In the recent X-Men trilogy (X-Men: Days of Future Past, X-Men: Apocalypse and X-Men: Dark Phoenix), they take place in the 70s, 80s, and 90s respectively. But why the 10-year jump when it was not really paid much storywise. It only increased the age confusion and raised memes like this:

Magneto in 1962, 1973, 1992 and 2000

Is there any in-universe or out of universe reason for this decade jump?

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    Because the whole X-Men timeline is a complete cluster-f and no-one involved gives a hoot about internal continuity? Wait till Disney/Marvel re-boot the whole damn thing. - esquire.com/entertainment/movies/a27758267/…
    – Paulie_D
    Commented Jun 12, 2019 at 10:32
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    Not really defending the undefendeable, but the original trilogy, whilst released in the 2000's, always stated that it took place "in the not too distant future", so while it still might not be enough time to turn Michael Fassbender into Sir Ian McKellen, it is definitely more than a decade.
    – Josh Part
    Commented Jun 12, 2019 at 18:07
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    @JoshPart 4 decades should be enough to go for that transition
    – Ankit Sharma
    Commented Jun 12, 2019 at 18:25
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    You forgot X-Men: First Class, which is set another 10 years back.
    – OrangeDog
    Commented Jun 14, 2019 at 15:09
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    Well, regarding that meme, meme-makers can always hound film-makers, but there is no organic way of transitioning Fassbender into McKellen, particularly when they are doing prequels, and have no way of resetting the original casting or apparent ages for their first film. Perhaps similar is the case for McAvoy - Stewart transition. Having said that, they probably should've grey-ed up both Prof. X and Magneto a bit more in this film, but may be they chose against it, since all of them were anyways overwhelmingly getting Grey-ed up in the film !! #IPlayWithPuns
    – 299792458
    Commented Jun 22, 2019 at 19:01

2 Answers 2


To give the audience the sense of meeting the characters for the first time, in every movie.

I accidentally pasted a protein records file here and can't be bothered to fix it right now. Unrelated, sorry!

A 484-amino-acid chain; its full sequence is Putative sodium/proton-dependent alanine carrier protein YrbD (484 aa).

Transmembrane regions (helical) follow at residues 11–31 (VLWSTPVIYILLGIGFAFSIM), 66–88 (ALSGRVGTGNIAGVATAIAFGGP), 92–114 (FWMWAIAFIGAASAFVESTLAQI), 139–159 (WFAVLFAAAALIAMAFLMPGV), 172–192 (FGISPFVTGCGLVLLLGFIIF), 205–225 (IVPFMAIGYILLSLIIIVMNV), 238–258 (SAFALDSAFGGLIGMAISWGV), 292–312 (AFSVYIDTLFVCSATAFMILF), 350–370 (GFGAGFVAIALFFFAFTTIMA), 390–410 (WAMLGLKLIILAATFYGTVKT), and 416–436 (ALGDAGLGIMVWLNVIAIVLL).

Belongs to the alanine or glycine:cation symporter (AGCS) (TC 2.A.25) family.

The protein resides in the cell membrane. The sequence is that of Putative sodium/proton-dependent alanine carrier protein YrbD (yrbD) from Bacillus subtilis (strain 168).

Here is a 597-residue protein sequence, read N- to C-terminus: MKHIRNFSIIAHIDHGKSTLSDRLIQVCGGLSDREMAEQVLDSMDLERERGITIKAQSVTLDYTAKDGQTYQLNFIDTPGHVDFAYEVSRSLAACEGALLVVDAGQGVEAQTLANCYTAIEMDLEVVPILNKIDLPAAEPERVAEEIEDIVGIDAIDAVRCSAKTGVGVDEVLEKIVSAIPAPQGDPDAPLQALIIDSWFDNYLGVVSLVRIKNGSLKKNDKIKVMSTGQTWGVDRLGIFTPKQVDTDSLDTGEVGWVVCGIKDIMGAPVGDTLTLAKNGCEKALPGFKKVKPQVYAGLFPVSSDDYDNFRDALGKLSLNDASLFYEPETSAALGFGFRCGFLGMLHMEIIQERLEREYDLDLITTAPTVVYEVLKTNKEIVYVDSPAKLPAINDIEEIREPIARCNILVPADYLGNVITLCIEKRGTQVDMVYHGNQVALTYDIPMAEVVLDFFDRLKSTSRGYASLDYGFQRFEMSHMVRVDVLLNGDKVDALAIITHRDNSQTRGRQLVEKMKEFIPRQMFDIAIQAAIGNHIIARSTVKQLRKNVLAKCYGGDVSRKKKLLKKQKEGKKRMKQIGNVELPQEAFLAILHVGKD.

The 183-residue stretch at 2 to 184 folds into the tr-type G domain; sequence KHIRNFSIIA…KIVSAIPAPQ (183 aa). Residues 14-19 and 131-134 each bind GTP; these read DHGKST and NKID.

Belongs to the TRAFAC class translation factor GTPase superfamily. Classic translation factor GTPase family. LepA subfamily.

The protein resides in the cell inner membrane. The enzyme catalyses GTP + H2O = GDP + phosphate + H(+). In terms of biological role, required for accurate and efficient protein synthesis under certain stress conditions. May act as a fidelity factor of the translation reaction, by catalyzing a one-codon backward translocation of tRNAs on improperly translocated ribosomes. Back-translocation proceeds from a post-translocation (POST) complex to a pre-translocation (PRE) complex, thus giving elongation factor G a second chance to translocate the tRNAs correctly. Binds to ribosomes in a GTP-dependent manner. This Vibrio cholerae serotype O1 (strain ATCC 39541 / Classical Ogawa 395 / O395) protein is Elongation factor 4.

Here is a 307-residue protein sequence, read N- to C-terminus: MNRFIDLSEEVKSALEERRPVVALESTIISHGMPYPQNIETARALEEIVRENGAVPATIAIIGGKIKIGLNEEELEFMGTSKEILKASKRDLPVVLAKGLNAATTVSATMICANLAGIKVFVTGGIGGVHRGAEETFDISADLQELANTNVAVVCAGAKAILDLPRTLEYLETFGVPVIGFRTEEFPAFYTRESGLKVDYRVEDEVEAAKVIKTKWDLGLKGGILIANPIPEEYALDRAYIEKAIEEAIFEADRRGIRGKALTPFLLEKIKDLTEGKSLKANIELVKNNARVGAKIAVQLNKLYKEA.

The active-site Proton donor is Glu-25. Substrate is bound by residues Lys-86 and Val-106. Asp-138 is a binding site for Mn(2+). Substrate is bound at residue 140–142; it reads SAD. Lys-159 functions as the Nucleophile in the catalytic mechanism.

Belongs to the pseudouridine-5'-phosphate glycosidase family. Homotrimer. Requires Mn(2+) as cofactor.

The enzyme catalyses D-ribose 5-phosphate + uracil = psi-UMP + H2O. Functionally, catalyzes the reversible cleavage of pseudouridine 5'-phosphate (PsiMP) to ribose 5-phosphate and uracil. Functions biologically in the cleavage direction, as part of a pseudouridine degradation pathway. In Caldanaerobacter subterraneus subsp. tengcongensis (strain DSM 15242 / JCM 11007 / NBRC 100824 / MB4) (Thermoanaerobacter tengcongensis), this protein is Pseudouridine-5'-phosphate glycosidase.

From a 2014 interview with Simon Kinberg by Steve Weintraub for Collider on X-Men: Days of Future Past:

KINBERG: Yeah. One of the things, and this is an idea that came out of my work with Matthew Vaughn was, we didn’t want to do what most sequels do, which is pick up a day after or a month, or even a year after the last movie. We wanted to give it a big breadth of time so that you would meet these characters in some ways for the first time again, so we set the movie 10 years later than First Class ended and in doing that, part of my responsibility as the writer was creating a timeline so we can do exactly as you said, just give the actors a sense of who they’ve become and how they got there over the span of the 10 years we haven’t seen. And there’s a monologue in the movie that Hank has that Nick has, where he tells Wolverine essentially what happened. Wolverine comes to the mansion, he meets this broken, disheveled Charles Xavier and he says, “What happened to the Professor?” And Nick tells him what happened. “We started a school, it fell apart, he fell apart…” And all the things that happened over the last 10 years.

Since you mention the aging meme, Kinberg was asked about the aging in an interview on X-Men: Dark Phoenix with SyFyWire:

It's rationalization. Regarding Mystique, she can just make herself look younger, so essentially ageless. About the others:

But for all the other characters, Michael Fassbender, James McAvoy, Nicholas Hoult, going back to First Class, they certainly have not aged 30 years since we started making those movies 10 years ago," he acknowledges. "And the way that we sort of rationalized it, and it is a rationalization for sure, was that they aged a little differently because they're mutants, and we hoped that the audience would go with that. And so far that's not been a problem for the audience.

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    "And so far that's not been a problem for the audience," he said, discussing a meme the audience popularized. Commented Jun 12, 2019 at 20:01
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    Well,it is a meme, so it means people doesn't take it seriously... right? right?
    – Josh Part
    Commented Jun 12, 2019 at 20:20
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    @JoshPart Noticing it, ridiculing it, and having actual problems with it are three different things.
    – Arthur
    Commented Jun 13, 2019 at 8:00

Specifically regarding the meme, X-Men (2000) is not actually set in 2000, but in "the not too distant future". It could be another 30 years after X-Men: Dark Phoenix and in a different timeline anyway, where he didn't escape solitary confinement in 1973 and lived a less active and healthy lifestyle.

The only dating in the original trilogy is that Magneto was a boy during WWII. Plausible outliers are that he was 10 then, and a spry 90 "now", giving a year of 2025. The Wolverine might constrain that a bit more, but continuity is very loose outside of the main films.

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